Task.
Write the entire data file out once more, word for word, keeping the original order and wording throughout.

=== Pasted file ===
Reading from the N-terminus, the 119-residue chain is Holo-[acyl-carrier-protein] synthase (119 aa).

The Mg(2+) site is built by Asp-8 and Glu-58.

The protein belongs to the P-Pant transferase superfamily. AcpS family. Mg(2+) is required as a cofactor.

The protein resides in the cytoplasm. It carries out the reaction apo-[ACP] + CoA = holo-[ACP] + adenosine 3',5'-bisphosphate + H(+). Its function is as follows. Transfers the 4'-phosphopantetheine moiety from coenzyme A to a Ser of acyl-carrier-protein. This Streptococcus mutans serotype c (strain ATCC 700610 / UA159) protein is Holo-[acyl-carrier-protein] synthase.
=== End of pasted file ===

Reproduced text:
Reading from the N-terminus, the 119-residue chain is Holo-[acyl-carrier-protein] synthase (119 aa).

The Mg(2+) site is built by Asp-8 and Glu-58.

The protein belongs to the P-Pant transferase superfamily. AcpS family. Mg(2+) is required as a cofactor.

The protein resides in the cytoplasm. It carries out the reaction apo-[ACP] + CoA = holo-[ACP] + adenosine 3',5'-bisphosphate + H(+). Its function is as follows. Transfers the 4'-phosphopantetheine moiety from coenzyme A to a Ser of acyl-carrier-protein. This Streptococcus mutans serotype c (strain ATCC 700610 / UA159) protein is Holo-[acyl-carrier-protein] synthase.